By Daniel C. Edelson, Ph.D.
May 27, 2014
Author’s note: On May 27, 2014, Esri, the market leader in Geographic Information Systems technology, announced a commitment in support of President Obama’s ConnectED Initiative. Esri will provide free access to ArcGIS Online to all elementary and secondary schools in the United State. Under this pledge, schools will receive the same advanced mapping software used by government and business at no charge. This essay was written in recognition of the enormous benefit to education represented by Esri’s historic contribution.
It is still fashionable to decry the lack of technology in American schools, but the reality is that the use of computers is now commonplace in schools all across America. Unfortunately, it is still all too common for schools to use computers to replicate outdated educational approaches, or worse, to chase after fads that offer limited educational benefit.
However, between the extremes of old wine in new bottles and too-good-to-be-true silver bullets, there is a growing middle ground of computer applications in schools that reflect the unique benefits of computing technologies for teaching and learning. One promising class of these applications is modeling and analysis tools.
Modeling and analysis tools enable students to manipulate and analyze dynamic representations of phenomena. These tools can be found across the curriculum—in the form of simulations in the sciences, spreadsheets and graphing calculators in mathematics, and programming and design software in the technology curriculum.
When students work with modeling and analysis tools, they develop two important forms of understanding in tandem. On the one hand, they learn about the phenomena themselves. When a student manipulates a computational model of a falling object in physics, she has the opportunity to learn about the underlying physics concepts through forms of direct interaction that are not possible in a physical lab or through traditional representations, like equations and static diagrams.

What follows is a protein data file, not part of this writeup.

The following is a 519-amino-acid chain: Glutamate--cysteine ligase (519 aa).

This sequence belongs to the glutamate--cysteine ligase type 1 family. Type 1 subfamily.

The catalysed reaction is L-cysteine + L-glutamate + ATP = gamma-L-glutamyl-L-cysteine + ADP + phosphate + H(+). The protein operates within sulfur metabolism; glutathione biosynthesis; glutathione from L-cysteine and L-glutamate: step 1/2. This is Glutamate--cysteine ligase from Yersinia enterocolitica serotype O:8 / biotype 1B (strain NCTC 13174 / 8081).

At the same time, they are learning skills and practices. When the physics students modifies parameters in a physics simulation and observes the effects, she is learning to conduct inquiry in a way that is critical to not just physics, but all the science, technology, engineering, and mathematics (STEM) disciplines. The value of learning practices like these was recently recognized by a National Academy of Sciences panel in their recommendations for the Next Generation Science Standards.
Unfortunately, one critically important class of applications has been overlooked in the integration of modeling and analysis tools into the curriculum. This is the class of tools for modeling and analyzing geographic phenomena, often referred to as geographic information systems (GIS) or geospatial technologies.
In a nutshell, GIS tools present data about the location and spatial distribution of things in the world in the form of interactive maps, and they provide powerful functions for asking questions and analyzing what-if scenarios with those data. When the military prepares a battle plan, when Starbucks decides where to put a store, when transportation planners determine where to put a bus route, and when the Forest Service assesses fire risk they all use geographic information systems.
Geographic information systems combine interactive mapping with a database and analytical tools that are optimized for exploring geographic relationships. They allow users to identify optimum locations and routes—where should we put a landfill? How can we transport our materials to the manufacturing plant?— and to model alternative scenarios—what if a 100-year rain storm occurs in July? How would response times be affected by closing that fire station?
There are many reasons that the value of GIS as an educational technology has been overlooked, including the systematic neglect of geo-education, the portion of the curriculum where students learn how the world works, which includes geography, earth science, environmental science, and ecology. However, we cannot afford to continue to leave GIS behind for reasons that are as compelling as economic competitiveness, national security, and environmental sustainability.